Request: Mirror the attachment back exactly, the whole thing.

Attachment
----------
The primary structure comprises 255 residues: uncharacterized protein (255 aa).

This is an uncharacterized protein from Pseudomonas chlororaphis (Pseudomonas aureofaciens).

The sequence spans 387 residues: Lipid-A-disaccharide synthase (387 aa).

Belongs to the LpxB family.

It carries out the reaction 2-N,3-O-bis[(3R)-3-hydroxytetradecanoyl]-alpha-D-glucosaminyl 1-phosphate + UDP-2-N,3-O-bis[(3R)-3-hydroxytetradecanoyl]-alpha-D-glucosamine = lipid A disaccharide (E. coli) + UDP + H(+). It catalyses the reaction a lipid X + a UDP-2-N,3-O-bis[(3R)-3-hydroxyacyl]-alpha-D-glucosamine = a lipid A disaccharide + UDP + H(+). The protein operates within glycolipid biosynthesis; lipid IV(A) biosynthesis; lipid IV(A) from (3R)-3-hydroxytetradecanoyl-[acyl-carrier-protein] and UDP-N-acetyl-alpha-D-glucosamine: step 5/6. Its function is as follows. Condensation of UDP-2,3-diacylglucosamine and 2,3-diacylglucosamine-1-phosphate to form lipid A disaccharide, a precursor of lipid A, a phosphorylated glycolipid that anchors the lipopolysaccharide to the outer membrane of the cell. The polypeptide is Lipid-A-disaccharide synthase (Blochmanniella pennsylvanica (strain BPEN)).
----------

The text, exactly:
The primary structure comprises 255 residues: uncharacterized protein (255 aa).

This is an uncharacterized protein from Pseudomonas chlororaphis (Pseudomonas aureofaciens).

The sequence spans 387 residues: Lipid-A-disaccharide synthase (387 aa).

Belongs to the LpxB family.

It carries out the reaction 2-N,3-O-bis[(3R)-3-hydroxytetradecanoyl]-alpha-D-glucosaminyl 1-phosphate + UDP-2-N,3-O-bis[(3R)-3-hydroxytetradecanoyl]-alpha-D-glucosamine = lipid A disaccharide (E. coli) + UDP + H(+). It catalyses the reaction a lipid X + a UDP-2-N,3-O-bis[(3R)-3-hydroxyacyl]-alpha-D-glucosamine = a lipid A disaccharide + UDP + H(+). The protein operates within glycolipid biosynthesis; lipid IV(A) biosynthesis; lipid IV(A) from (3R)-3-hydroxytetradecanoyl-[acyl-carrier-protein] and UDP-N-acetyl-alpha-D-glucosamine: step 5/6. Its function is as follows. Condensation of UDP-2,3-diacylglucosamine and 2,3-diacylglucosamine-1-phosphate to form lipid A disaccharide, a precursor of lipid A, a phosphorylated glycolipid that anchors the lipopolysaccharide to the outer membrane of the cell. The polypeptide is Lipid-A-disaccharide synthase (Blochmanniella pennsylvanica (strain BPEN)).